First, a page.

B747forever From Sweden, joined May 2007, 17265 posts, RR: 10
Reply 9, posted (2 years 2 weeks 22 hours ago) and read 37655 times:
Quoting LH422 (Reply 6): Quoting JU068 (Reply 2):When will it join the fleet, will it be based in MUC or FRA?
According to http://www.lh-taufnamen.de/lufthansa/ it and another sharklet A320 will join the fleet February 28. Don't know at which hub though.
Doesnt LH rotate their short haul birds throughout the whole system?
3rdGen From Bahrain, joined Jul 2011, 252 posts, RR: 0
Reply 13, posted (2 years 2 weeks 21 hours ago) and read 37495 times:
Quoting B747forever (Reply 9): Quoting rlwynn (Reply 7):
Why is it called a sharklet? Looks just like a winglet to me.
Boeing have winglets, Airbus have sharklets
Its just nomenclature. Airbus couldn't call it winglets or they'd be said to be stealing the idea from Boeing. So sharklets it is.
The big advantage of the new devices is higher take-off weight, longer range and lower fuel burn. All things that airlines want. Expect a lot of A320s to be retrofitted in the next few years, so you'll see a lot more airlines with these sharklets who don't necessarily have them on order right now.
3rdGen From Bahrain, joined Jul 2011, 252 posts, RR: 0
Reply 21, posted (2 years 2 weeks 20 hours ago) and read 35525 times:
Quoting zkojq (Reply 16): I was of the opinion that it was not a retrofit option. Obviously I must read more.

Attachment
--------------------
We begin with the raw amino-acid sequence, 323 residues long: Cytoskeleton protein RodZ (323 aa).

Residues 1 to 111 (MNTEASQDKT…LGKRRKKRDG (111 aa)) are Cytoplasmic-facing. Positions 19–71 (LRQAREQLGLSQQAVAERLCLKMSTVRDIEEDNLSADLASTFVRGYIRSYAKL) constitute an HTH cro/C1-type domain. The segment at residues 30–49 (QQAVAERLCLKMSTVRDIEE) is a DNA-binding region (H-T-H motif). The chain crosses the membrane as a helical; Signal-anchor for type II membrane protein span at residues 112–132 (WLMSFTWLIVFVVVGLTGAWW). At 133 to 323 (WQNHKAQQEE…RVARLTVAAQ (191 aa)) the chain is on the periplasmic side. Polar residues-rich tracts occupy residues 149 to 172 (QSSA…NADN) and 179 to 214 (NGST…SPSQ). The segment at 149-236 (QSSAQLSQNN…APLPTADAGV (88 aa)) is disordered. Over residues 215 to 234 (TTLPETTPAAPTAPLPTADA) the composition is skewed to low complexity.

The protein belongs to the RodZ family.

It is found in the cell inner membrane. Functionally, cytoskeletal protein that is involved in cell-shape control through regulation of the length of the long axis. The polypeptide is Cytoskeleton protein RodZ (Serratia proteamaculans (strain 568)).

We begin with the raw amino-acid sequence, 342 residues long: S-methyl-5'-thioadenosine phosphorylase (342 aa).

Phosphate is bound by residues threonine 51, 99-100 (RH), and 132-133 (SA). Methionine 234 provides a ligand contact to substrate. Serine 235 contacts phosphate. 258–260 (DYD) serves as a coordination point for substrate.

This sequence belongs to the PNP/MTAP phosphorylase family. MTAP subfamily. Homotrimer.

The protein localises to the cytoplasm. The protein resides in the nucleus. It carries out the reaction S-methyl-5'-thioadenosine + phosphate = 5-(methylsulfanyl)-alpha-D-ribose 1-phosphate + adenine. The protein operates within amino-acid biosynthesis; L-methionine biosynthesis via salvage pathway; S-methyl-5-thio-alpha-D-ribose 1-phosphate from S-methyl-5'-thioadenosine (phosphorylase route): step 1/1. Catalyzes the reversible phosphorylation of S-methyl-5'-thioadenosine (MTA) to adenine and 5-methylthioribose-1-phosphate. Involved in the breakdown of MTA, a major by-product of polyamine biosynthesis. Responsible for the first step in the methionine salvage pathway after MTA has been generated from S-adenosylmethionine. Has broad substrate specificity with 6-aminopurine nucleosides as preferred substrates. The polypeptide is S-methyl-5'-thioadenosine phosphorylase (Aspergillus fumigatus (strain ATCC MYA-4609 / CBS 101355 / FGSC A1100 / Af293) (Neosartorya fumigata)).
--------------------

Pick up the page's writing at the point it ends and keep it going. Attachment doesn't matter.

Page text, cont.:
There will be two "types" of retrofits so to speak:
1. Newer A320s were built with new wing structures which which will allow for a quick switch to sharklets, no work is required on the wing structure itself. Basically this was an interim solution since testing and approval for the sharklets was not complete, however, its benefits were obvious.
2. Older A320s will need to have more extensive work done on the wing structure itself before the sharklets can be attached. Might not see too many A320s undergoing this fix, however, if I'm not mistaken airbus already has a plan ready for how this work is to be done if any airlines do opt for it.
So we should see quite a few 320s that were built in the last year or so flying with sharklets in the near future.
3rdGen From Bahrain, joined Jul 2011, 252 posts, RR: 0
Reply 22, posted (2 years 2 weeks 20 hours ago) and read 35389 times:
Quoting overcast (Reply 20): Just to clarify, I don't think this a true retrofit. It's just replacing the wing fences with sharklets
That sounds like a retrofit, here's the definition:
v. ret·ro·fit·ted or ret·ro·fit, ret·ro·fit·ting, ret·ro·fits
1. To provide (a jet, automobile, computer, or factory, for example) with parts, devices, or equipment not in existence or available at the time of original manufacture.
2. To install or fit (a device or system, for example) for use in or on an existing structure, especially an older dwelling.
1. To fit into or onto equipment already in existence or service.
2. To substitute new or modernized parts or systems for older equipment:
Av8tor From United States of America, joined Dec 2007, 147 posts, RR: 0
Reply 35, posted (2 years 2 weeks 10 hours ago) and read 22493 times: